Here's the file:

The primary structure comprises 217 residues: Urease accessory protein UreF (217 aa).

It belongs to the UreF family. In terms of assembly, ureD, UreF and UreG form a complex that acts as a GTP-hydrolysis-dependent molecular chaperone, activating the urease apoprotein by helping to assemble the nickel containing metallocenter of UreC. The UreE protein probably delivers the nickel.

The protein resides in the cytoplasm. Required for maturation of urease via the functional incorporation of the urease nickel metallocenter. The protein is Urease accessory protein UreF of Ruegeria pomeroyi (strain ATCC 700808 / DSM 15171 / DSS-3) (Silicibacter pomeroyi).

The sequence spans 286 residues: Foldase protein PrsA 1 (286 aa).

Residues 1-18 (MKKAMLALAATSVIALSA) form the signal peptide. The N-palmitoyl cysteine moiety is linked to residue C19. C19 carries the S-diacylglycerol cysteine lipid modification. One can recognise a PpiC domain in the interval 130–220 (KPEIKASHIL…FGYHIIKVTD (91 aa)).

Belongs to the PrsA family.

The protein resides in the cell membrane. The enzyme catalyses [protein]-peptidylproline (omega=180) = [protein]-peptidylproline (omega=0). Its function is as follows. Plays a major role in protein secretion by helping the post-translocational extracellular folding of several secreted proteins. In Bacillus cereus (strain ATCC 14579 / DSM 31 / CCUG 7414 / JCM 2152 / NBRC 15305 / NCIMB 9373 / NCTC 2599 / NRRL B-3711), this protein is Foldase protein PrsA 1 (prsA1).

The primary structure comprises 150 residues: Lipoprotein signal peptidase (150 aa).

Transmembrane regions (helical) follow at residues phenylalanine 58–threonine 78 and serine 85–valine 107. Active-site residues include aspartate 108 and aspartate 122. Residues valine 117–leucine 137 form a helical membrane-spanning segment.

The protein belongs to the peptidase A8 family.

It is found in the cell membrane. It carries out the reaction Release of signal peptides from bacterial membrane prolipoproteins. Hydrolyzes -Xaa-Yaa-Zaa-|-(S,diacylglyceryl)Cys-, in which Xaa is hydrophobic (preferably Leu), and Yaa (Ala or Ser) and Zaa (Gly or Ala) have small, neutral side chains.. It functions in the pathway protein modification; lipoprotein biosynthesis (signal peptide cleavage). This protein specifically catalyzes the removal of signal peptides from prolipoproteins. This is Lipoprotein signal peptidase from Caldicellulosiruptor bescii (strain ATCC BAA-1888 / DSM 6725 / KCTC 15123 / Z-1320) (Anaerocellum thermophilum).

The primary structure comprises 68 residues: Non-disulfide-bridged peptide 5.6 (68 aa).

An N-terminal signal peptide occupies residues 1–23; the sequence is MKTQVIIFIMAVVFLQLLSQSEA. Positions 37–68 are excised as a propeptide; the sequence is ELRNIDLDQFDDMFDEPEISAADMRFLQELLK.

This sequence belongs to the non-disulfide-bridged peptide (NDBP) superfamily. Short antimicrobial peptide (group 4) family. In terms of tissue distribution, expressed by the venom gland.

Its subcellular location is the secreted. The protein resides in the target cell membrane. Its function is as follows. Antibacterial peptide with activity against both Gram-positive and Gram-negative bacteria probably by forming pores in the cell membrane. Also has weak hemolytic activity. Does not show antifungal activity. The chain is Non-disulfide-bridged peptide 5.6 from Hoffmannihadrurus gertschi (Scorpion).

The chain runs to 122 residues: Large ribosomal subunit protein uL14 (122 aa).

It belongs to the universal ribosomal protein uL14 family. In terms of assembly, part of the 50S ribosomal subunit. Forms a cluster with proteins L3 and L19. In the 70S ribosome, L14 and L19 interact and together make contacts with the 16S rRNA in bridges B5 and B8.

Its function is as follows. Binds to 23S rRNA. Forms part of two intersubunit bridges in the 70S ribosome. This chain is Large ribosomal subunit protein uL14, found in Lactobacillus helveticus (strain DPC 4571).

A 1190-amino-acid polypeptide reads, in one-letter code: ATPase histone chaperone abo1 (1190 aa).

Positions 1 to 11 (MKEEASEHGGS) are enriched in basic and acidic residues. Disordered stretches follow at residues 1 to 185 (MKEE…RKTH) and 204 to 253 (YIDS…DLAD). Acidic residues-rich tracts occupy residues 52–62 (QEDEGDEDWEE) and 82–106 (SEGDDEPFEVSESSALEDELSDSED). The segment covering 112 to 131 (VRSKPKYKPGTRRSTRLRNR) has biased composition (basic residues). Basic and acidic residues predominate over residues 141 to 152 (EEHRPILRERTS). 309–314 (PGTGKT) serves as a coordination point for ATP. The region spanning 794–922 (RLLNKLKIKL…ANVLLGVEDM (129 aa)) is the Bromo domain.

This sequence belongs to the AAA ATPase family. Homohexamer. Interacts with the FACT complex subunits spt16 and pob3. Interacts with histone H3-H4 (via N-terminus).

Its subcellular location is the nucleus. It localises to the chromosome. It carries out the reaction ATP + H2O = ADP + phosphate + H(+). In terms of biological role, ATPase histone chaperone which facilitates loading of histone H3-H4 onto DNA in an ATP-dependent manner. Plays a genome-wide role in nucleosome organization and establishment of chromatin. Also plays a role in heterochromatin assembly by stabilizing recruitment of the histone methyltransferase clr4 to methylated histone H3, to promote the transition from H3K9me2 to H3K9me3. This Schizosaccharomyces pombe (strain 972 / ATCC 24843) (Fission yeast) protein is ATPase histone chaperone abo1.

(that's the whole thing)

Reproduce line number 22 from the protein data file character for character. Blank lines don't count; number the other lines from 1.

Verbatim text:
Its subcellular location is the nucleus. It localises to the chromosome. It carries out the reaction ATP + H2O = ADP + phosphate + H(+). In terms of biological role, ATPase histone chaperone which facilitates loading of histone H3-H4 onto DNA in an ATP-dependent manner. Plays a genome-wide role in nucleosome organization and establishment of chromatin. Also plays a role in heterochromatin assembly by stabilizing recruitment of the histone methyltransferase clr4 to methylated histone H3, to promote the transition from H3K9me2 to H3K9me3. This Schizosaccharomyces pombe (strain 972 / ATCC 24843) (Fission yeast) protein is ATPase histone chaperone abo1.